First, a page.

22 Mar
2018

Company shares, boards, directors - how does it all work?

Giving an employee shares in a company is one way a company can incentivise employees and align their interests with those of the business. However, there are certain company law and tax law issues that need to be considered before progressing with this route.

An important thing to remember is that once an employee holds shares they are a shareholder in the company and therefore the ownership of the company is 'diluted' from day one. The employee may also have a say in the running of the company, depending on whether voting rights are attached to the shares they hold.

Someone once said that legally, a company is just a pile of documents. This is because an incorporated business is an artificial construct, and not physical, like its employees or offices. A company is owned by its shareholders, who invest their money and take a risk that if unsuccessful, they may lose their capital.

The pile of company documents starts with the constitutional rules – its articles of association, and maybe a shareholder agreement, which govern the rights and duties of shareholders and directors. Then you have shareholder registers, employment contracts for the staff, leases for the offices, contracts with suppliers and customers, and of course a myriad of other documents such as any patents and banking agreements.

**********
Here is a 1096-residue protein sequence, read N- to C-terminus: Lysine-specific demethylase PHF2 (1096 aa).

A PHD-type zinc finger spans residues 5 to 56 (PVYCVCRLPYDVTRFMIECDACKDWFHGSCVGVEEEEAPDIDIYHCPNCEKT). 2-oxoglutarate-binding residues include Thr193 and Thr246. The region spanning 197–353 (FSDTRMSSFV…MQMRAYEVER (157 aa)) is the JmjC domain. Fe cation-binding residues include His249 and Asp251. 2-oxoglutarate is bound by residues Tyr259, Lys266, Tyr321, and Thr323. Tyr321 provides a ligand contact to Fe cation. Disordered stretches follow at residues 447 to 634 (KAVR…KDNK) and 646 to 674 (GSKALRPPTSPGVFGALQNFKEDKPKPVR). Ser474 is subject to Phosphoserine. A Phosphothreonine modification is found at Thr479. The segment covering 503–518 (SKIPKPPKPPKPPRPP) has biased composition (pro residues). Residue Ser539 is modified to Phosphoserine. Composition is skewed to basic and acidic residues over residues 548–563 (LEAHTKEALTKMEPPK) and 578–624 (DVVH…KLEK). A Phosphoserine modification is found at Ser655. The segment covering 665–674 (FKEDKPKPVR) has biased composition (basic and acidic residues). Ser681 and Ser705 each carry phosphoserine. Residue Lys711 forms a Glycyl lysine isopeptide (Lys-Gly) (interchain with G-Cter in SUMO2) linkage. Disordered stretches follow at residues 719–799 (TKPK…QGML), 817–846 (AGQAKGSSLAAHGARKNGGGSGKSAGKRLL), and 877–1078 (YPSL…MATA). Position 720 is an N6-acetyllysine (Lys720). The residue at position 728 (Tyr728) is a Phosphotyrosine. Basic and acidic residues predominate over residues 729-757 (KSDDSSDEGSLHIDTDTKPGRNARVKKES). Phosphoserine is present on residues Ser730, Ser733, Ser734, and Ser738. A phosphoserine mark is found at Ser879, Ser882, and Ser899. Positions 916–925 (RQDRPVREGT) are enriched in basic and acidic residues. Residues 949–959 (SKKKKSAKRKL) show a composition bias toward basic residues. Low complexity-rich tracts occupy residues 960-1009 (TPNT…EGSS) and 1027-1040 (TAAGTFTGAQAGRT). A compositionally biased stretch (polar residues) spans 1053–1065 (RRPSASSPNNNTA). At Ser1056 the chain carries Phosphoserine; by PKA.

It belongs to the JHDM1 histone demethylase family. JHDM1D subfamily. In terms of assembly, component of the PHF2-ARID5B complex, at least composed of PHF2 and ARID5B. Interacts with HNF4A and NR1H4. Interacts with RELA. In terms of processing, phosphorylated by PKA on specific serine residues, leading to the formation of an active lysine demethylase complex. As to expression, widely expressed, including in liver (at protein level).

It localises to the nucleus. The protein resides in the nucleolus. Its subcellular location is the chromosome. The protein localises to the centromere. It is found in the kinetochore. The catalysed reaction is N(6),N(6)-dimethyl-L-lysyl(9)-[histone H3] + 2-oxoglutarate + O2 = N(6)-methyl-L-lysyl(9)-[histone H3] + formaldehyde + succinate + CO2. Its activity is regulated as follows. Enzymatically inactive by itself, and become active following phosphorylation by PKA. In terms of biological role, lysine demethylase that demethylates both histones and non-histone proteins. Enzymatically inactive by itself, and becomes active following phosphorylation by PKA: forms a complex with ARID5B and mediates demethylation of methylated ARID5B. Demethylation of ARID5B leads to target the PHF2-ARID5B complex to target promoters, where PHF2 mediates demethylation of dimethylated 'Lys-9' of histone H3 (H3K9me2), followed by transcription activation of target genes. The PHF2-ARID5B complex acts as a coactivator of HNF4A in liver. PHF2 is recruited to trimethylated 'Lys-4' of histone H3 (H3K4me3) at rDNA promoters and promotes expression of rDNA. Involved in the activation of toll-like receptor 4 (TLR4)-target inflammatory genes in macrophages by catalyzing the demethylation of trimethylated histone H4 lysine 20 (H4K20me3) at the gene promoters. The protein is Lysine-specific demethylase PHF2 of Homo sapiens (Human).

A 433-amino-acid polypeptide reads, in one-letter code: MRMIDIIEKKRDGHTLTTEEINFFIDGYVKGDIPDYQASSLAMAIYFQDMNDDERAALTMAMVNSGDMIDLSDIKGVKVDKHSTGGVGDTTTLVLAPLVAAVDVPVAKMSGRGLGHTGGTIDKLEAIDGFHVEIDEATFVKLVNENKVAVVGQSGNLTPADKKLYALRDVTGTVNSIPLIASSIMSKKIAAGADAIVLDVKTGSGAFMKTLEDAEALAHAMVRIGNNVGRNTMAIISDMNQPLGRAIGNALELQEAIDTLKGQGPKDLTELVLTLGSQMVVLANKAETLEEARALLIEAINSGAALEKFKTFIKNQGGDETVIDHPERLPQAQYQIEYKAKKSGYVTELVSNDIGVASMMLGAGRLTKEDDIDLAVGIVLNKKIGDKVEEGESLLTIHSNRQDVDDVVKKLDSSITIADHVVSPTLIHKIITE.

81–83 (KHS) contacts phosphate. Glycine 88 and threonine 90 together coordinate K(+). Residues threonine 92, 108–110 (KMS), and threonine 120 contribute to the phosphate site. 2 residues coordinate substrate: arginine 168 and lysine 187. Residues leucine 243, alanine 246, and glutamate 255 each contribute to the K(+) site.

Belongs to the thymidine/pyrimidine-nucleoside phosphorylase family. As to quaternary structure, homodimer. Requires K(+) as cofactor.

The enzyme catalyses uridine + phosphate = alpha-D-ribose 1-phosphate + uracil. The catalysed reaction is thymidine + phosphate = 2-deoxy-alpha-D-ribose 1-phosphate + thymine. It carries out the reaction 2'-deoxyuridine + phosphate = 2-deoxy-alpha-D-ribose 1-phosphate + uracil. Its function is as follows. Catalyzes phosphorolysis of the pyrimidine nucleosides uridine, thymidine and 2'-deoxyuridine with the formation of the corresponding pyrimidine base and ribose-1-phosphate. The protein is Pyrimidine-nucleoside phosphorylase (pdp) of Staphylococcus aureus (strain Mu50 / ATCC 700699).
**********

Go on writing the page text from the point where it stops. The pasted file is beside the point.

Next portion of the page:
The shareholders, as owners, usually delegate the day to day management of the company to the board of directors. Of course, some or all of the board may also be shareholders as well. This is where the duties and responsibilities of directors are so important, because a director must act in the best interests of all shareholders and avoid conflicts of interest. They have a duty to act in best interests of the company and this includes its employees, customers and suppliers as well as the owners. Directors can be fired by shareholders as well as by a majority of the board itself.

Shares – Most shares are ‘ordinary’ shares which have specified rights in voting, dividends, and capital distributions. You can easily set up different classes with differing rights e.g. B ordinary shares which are non-voting and subject to buy back if the shareholder is an employee and leaves the company. Other types of shares such as preference shares are not so common these days. If a VC invests in the company, they may require a different share class such as ‘Seed shares’, which would have special rights.

Value of shares – a company could be worth £10 million but have share capital of only £100, such as 100 ordinary shares of £1 each. This is the ‘nominal’ value of the shares when they are originally issued and ownership of these shares determines the percentage anyone owns in the company. If someone holds 40 of the £100 shares then they own 40%.

‘Share split’ – very often it will be necessary to effect a share split to facilitate small percentages to be granted under an EMI option scheme e.g. the 100 £1 shares above are split into 10,000 shares of 1p each.